Just 150 metres from D53, on the other side of the sandy road, lies another passage grave, Hunebed D54 Havelte. Slightly smaller than its twin, with a length of 12.7 metres, D54 consists of six capstones supported on a complete set of 14 sidestones. An original seventh capstone is missing from the eastern end of the hunebed, as is its supporting end stone. There is an incomplete entrance portal, but no evidence for there ever having been a circle of kerbstones. Unlike D53, D54 has never been scientifically excavated.
If you want to be impressed, then this hunebed on the northern outskirts of the village of Havelte is the place to go. Hunebed D53 Havelte is second only to D27 Borger in size, with a length of 18.9 metres. The grave chamber is complete, with nine capstones resting upon 23 side stones and two endstones; and there is a beautiful entrance portal with its capstone resting on four sidestones. This hunebed still retains ten of its original 40 kerbstones. Unlike the hunebed at Borger, however, which is heavily shaded by mature trees, D53 stands in open heathland, and presents an imposing spectacle from all directions (as well as an impromptu climbing frame for the younger generation).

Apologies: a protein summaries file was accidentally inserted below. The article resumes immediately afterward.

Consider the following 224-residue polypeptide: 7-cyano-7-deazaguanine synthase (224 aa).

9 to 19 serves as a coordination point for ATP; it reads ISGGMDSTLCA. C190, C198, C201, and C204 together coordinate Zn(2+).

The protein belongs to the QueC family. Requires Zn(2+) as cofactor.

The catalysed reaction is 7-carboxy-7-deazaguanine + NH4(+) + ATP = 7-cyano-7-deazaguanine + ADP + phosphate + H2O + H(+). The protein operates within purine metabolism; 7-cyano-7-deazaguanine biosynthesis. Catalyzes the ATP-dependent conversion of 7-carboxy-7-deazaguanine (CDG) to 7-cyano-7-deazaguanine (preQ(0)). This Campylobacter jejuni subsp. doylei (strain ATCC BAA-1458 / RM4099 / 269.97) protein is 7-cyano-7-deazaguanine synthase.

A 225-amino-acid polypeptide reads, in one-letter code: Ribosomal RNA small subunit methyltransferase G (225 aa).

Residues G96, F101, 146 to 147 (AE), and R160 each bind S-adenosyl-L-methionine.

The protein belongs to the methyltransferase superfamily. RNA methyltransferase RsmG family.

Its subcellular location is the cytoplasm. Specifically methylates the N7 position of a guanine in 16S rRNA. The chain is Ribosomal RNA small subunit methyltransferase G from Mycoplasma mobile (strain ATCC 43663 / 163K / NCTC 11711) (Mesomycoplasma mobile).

D53 was thoroughly excavated by archaeologist A E van Giffen as long ago as 1918, when thousands of potshards were unearthed from beneath the floor of the burial chamber, the remains of some 665 items of pottery. Additional finds included three flint axes, an arrowhead, a hammer and beads of jet and amber.
If you are travelling to Havelte from the direction of Meppel (the nearest sizeable town), follow the N353 (Van Helomaweg) which skirts the west of Havelte, following signs to Vlinderparadijs (a display centre for exotic butterflies). Continue past Vlinderparadijs in a generally northward direction for about 800 metres till you encounter a cafe, Theehuis 't Hunebed, on the left hand side of the road. Almost immediately opposite is Hunebeddenweg. Follow this road and D53 will come into view after a 200 metre walk.